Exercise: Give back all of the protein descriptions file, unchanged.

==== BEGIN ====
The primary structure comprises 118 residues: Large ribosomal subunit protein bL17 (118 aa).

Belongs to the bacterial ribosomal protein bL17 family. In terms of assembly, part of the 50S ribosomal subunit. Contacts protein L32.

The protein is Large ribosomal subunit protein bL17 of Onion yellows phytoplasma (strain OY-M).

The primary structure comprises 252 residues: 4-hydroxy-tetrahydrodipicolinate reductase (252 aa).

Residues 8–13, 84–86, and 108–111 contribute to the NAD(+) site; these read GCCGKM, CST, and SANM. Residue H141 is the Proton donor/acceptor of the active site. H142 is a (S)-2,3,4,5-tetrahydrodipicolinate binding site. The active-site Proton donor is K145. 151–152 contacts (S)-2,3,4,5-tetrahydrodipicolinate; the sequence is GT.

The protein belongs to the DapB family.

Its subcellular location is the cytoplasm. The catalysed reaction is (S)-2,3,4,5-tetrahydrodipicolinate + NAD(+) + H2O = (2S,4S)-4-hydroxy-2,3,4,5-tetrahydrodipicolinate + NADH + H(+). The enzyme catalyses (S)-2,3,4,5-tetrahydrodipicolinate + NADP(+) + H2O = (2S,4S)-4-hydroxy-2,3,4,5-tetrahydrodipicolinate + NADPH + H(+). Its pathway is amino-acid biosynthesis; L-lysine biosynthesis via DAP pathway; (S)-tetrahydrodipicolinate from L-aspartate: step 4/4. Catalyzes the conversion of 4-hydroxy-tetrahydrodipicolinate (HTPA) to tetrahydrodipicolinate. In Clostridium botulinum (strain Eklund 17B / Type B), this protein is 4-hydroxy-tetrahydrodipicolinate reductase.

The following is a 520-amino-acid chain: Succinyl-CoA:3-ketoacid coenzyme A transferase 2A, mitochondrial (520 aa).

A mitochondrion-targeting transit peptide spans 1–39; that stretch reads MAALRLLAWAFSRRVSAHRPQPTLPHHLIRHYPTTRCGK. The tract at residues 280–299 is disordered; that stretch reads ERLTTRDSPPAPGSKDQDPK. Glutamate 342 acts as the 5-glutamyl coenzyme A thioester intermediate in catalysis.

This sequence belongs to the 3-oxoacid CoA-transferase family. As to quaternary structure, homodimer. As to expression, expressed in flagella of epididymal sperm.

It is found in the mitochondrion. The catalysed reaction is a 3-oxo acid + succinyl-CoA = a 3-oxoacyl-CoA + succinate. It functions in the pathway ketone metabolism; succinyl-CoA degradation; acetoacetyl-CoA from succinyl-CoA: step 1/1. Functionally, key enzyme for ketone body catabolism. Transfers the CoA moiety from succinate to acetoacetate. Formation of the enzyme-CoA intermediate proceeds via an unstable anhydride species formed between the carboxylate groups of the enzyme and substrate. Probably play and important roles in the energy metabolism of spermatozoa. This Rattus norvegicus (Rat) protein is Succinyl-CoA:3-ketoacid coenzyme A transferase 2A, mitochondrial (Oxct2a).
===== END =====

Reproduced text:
The primary structure comprises 118 residues: Large ribosomal subunit protein bL17 (118 aa).

Belongs to the bacterial ribosomal protein bL17 family. In terms of assembly, part of the 50S ribosomal subunit. Contacts protein L32.

The protein is Large ribosomal subunit protein bL17 of Onion yellows phytoplasma (strain OY-M).

The primary structure comprises 252 residues: 4-hydroxy-tetrahydrodipicolinate reductase (252 aa).

Residues 8–13, 84–86, and 108–111 contribute to the NAD(+) site; these read GCCGKM, CST, and SANM. Residue H141 is the Proton donor/acceptor of the active site. H142 is a (S)-2,3,4,5-tetrahydrodipicolinate binding site. The active-site Proton donor is K145. 151–152 contacts (S)-2,3,4,5-tetrahydrodipicolinate; the sequence is GT.

The protein belongs to the DapB family.

Its subcellular location is the cytoplasm. The catalysed reaction is (S)-2,3,4,5-tetrahydrodipicolinate + NAD(+) + H2O = (2S,4S)-4-hydroxy-2,3,4,5-tetrahydrodipicolinate + NADH + H(+). The enzyme catalyses (S)-2,3,4,5-tetrahydrodipicolinate + NADP(+) + H2O = (2S,4S)-4-hydroxy-2,3,4,5-tetrahydrodipicolinate + NADPH + H(+). Its pathway is amino-acid biosynthesis; L-lysine biosynthesis via DAP pathway; (S)-tetrahydrodipicolinate from L-aspartate: step 4/4. Catalyzes the conversion of 4-hydroxy-tetrahydrodipicolinate (HTPA) to tetrahydrodipicolinate. In Clostridium botulinum (strain Eklund 17B / Type B), this protein is 4-hydroxy-tetrahydrodipicolinate reductase.

The following is a 520-amino-acid chain: Succinyl-CoA:3-ketoacid coenzyme A transferase 2A, mitochondrial (520 aa).

A mitochondrion-targeting transit peptide spans 1–39; that stretch reads MAALRLLAWAFSRRVSAHRPQPTLPHHLIRHYPTTRCGK. The tract at residues 280–299 is disordered; that stretch reads ERLTTRDSPPAPGSKDQDPK. Glutamate 342 acts as the 5-glutamyl coenzyme A thioester intermediate in catalysis.

This sequence belongs to the 3-oxoacid CoA-transferase family. As to quaternary structure, homodimer. As to expression, expressed in flagella of epididymal sperm.

It is found in the mitochondrion. The catalysed reaction is a 3-oxo acid + succinyl-CoA = a 3-oxoacyl-CoA + succinate. It functions in the pathway ketone metabolism; succinyl-CoA degradation; acetoacetyl-CoA from succinyl-CoA: step 1/1. Functionally, key enzyme for ketone body catabolism. Transfers the CoA moiety from succinate to acetoacetate. Formation of the enzyme-CoA intermediate proceeds via an unstable anhydride species formed between the carboxylate groups of the enzyme and substrate. Probably play and important roles in the energy metabolism of spermatozoa. This Rattus norvegicus (Rat) protein is Succinyl-CoA:3-ketoacid coenzyme A transferase 2A, mitochondrial (Oxct2a).